Social distancing and quarantine are emotionally taxing situations for anyone. Spending an extended amount of time in quarantine and isolation can take a serious toll on one’s mental health, and psychologically speaking, studies have shown that being in quarantine can lead to increased levels of “confusion, anger, and post-traumatic stress symptoms” (Banschick).
During the SARS outbreak in 2003, studies found that 29 percent of those quarantined suffered from PTSD and 31 percent suffered from depressive symptoms afterward. However, unlike COVID-19, the median time in quarantine during the SARS outbreak was only ten days. As we enter our sixth week of stay at home guidelines, questions arise about the additional mental distress we will face with the current COVID-19 pandemic.
A study by the Lancet Medical Journal found “mental health concerns could be inflamed by stressors associated with quarantine, such as infection fears, frustration, boredom, inadequate supplies, lack of information, financial loss and stigma associated with contracting the disease” (Gilchrist). Additional concerns arise regarding those impacted by pregnancy, domestic violence, and those with pre-existing physical or mental health disorders who have to stay home for an extended period of time.
According to the American Psychological Association and other news organizations, there are some effective ways to cope and alleviate the emotional distress of self-isolation.
- Create a routine: Creating a routine is a vital action to sustain normalcy and maintain a “sense of order and purpose” during such a peculiar time (American).
- Stay connected: Being quarantined can often increase feelings of loneliness in an individual. Chatting with loved ones or friends regularly can help lessen the effects of self-isolation and provide emotional support.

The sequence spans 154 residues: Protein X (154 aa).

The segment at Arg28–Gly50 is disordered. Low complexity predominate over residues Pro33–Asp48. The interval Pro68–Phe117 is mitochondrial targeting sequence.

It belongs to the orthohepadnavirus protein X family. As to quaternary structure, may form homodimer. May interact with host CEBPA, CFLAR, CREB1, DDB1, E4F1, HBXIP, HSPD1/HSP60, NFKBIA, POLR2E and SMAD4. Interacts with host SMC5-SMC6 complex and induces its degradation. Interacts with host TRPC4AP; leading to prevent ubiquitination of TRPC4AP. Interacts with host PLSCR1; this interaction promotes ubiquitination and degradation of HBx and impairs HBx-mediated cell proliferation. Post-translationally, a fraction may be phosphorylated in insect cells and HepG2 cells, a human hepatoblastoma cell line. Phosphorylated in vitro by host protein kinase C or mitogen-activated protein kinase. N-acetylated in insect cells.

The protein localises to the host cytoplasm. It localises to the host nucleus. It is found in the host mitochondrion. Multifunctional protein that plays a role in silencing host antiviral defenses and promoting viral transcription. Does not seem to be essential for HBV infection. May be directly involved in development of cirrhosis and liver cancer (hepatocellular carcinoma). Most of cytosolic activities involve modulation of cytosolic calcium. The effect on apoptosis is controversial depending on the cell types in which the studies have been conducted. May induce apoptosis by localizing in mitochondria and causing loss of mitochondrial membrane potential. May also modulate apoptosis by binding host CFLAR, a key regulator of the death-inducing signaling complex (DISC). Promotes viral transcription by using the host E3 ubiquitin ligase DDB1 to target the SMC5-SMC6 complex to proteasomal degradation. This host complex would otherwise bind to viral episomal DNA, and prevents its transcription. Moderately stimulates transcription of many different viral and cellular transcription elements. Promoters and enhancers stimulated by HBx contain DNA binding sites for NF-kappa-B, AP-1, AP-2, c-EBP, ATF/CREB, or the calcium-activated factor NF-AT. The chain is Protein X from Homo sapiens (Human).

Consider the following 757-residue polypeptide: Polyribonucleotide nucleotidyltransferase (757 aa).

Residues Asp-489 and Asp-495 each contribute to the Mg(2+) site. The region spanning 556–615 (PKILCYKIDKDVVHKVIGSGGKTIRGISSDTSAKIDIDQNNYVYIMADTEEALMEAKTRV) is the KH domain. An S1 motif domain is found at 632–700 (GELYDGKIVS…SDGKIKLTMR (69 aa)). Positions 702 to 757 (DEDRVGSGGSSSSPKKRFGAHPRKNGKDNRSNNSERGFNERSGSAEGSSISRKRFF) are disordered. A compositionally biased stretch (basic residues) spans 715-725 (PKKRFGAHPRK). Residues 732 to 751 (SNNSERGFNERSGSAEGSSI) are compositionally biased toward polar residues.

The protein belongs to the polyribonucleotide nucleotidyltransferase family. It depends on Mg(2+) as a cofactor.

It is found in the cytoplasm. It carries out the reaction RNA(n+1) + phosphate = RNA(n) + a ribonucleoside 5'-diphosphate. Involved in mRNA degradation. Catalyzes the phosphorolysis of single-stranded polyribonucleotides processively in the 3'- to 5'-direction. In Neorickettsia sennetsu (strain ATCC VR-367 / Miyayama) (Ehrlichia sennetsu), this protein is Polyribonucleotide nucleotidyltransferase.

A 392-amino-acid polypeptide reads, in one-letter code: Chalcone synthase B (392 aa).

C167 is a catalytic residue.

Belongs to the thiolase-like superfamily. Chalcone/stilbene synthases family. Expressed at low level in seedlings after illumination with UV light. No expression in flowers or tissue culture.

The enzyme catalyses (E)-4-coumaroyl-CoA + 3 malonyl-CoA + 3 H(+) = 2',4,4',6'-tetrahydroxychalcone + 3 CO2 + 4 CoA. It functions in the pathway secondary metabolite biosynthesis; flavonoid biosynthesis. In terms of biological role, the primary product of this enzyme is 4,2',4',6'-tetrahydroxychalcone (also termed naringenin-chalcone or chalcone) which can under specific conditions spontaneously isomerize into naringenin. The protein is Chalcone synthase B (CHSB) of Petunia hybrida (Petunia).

- Stay healthy: Heightened levels of stress and other mental health-related ailments can lead to extremely detrimental and harmful coping habits. As a result, it is important to take care of yourself and maintain a healthy lifestyle by doing activities that bring you peace. This can include working out, going for walks, reading, listening and/or playing music, eating healthy foods, journaling, etc.
- Lessen media usage and intake: In an effort to fight boredom, media usage is a common way to pass the time. However, overconsumption of media, especially redundant news coverage and negative social media messaging, can be overwhelming for many people. Not surprisingly, studies have found that higher social media usage correlated with increased levels of anxiety and loneliness. This does not negate the benefits of media usage, but like all good things, make sure to use it in moderation.
I find this time brings forth an unusual mix of loss and gratitude. Whenever I think about how this crisis has halted our schools, canceled events, or tore us from our extended family and friends, I pause. I remember that schools will open once again when we are on the other side of this and friends and extended family will be reunited soon.
I have also been in awe of the community I see on our neighborhood walks – strangers genuinely glad to see another person and share an encouraging smile. I’m encouraged by birthday drive-by parties, virtual Netflix watch crews, and online support groups. I love that #weareinthistogether and I have great hope for our future.
American Psychological Association, American Psychological Association, www.apa.org/practice/programs/dmhi/research-information/social-distancing.
Banschick, Mark. “How to Manage the Psychological Effects of Quarantine.” Psychology Today, Sussex Publishers, 20 Mar. 2020, www.psychologytoday.com/us/blog/the-intelligent-divorce/202003/how-manage-the-psychological-effects-quarantine.
Gilchrist, Karen. “Psychology Experts Share Their Tips for Safeguarding Your Mental Health during Quarantine.” CNBC, CNBC, 20 Mar. 2020, www.cnbc.com/2020/03/20/coronavirus-tips-for-protecting-your-mental-health-during-quarantine.html.
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